When I watched the video clip that surfaced this week of a Hasidic teenager lying on the floor and crying in pain from the blows of his rebbe, I was shaken, but not surprised. Sadly, this kind of sadism-disguised-as-discipline is all too common in Hasidic Yeshivas.
When I was in school in Williamsburg, our rebbe would punish kids by forcefully placing their little fingers at the metal desk, and closing the drawer on them, so that the kid would yell and scream as the metal tightened its grip on the soft flesh of the fingers, leaving dark purple marks.
Another rebbe let loose on a child. He kicked him forcefully in the gut and all over his body. He hit the child’s face multiple times until the skin was fractured. His marks lasted around two weeks.
Later, another rebbe hit a child with such brutality and force, his head cracked open and a stream of blood started flowing from beneath his yarmulke. The rebbe kept going. When he was done, he called Hatzalah to deal with the mess.
Such stories are far from uncommon, and I didn’t even witness the worst. From my friends I would often hear much worse stories. Children who got beaten so badly they required medical treatment. Rebbes who would dole out beatings as if in some third world country - 100 or 150 lashings with a belt for some minor misbehavior. And when the rebbe was in a particularly bad mood, he would use the metal buckle instead of the softer leather.
Even when we went to summer camp for eight weeks, the rebbes would join us and continue their attacks on children. I particularly remember the menahel (principal) of our camp, who would hit, kick, and punch children with such brutality that I died inside.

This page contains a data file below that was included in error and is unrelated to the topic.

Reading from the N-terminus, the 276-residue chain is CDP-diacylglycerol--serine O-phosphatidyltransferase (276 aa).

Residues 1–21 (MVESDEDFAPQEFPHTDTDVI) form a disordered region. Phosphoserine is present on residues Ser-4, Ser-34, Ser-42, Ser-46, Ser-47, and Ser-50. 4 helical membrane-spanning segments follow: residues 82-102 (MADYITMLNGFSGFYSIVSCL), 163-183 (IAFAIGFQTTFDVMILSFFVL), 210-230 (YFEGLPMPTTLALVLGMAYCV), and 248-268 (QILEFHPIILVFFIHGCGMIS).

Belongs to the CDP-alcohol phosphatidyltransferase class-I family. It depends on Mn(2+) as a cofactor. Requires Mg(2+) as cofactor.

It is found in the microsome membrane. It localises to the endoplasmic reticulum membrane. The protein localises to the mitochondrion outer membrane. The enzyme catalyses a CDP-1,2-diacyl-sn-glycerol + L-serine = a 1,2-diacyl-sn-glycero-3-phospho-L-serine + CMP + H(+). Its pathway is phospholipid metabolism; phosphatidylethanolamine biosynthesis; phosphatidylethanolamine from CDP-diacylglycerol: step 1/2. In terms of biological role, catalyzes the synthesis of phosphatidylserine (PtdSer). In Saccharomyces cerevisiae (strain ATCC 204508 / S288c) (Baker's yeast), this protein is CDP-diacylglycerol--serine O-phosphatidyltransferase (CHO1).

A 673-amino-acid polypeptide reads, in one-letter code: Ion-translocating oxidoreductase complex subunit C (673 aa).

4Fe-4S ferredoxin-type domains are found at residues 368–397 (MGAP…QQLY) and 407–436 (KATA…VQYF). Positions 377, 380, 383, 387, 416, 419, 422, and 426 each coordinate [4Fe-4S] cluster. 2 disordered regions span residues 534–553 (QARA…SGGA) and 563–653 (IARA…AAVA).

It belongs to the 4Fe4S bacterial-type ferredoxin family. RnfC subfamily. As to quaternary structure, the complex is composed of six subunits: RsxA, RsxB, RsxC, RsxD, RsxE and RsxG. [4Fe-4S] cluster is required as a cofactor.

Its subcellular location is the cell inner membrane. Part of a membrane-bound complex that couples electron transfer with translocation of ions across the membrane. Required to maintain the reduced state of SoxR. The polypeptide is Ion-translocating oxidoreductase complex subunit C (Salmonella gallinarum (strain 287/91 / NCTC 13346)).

There has been a lot of discussion recently about the lack of secular education in the Hasidic school system. There has also been significant outrage about sex abuse scandals that take place in yeshivas, and yet physical abuse hardly gets talked about, but it’s real and it’s devastating.
Hasidic schoolteachers often resort to corporal punishment and while some rebbes would only hit a child once or twice, many of them would take it to the next level, using an innocent child for their sadistic needs.
The sins for which you would get punished would vary. It could be as ridiculous as not knowing the translation of an Aramaic word in the Talmud, or it could be that you talked in class without permission. The rebbe didn’t have to report back and there was little to no oversight as to how rebbes discipline their children.
Rebbes would often pick at the most vulnerable kids; children from broken or poor families whose parents would be either powerless or clueless in the face of abuse.
A common trope among rebbes was to tell the child after a beating: “Es tit mir mer vey!” (It hurts me even more). In retrospect I understand that those comments gave away the Rebbes’ guilt feelings. But like with any abuser, the guilt was turned into gas-lighting. The child was blamed for causing the Rebbe’s abuse and hurting the rebbe by that, no less.
It is my hope that the video that surfaced will serve as a stark reminder of the heinous violence that takes place in Hasidic institutions, and that this will lead to more scrutiny and more oversight on how we discipline our children.
Shlomo Weiss grew up in the Satmar community. He lives with his family in Brooklyn, NY.
The views and opinions expressed in this article are the author’s own and do not necessarily reflect those of the Forward.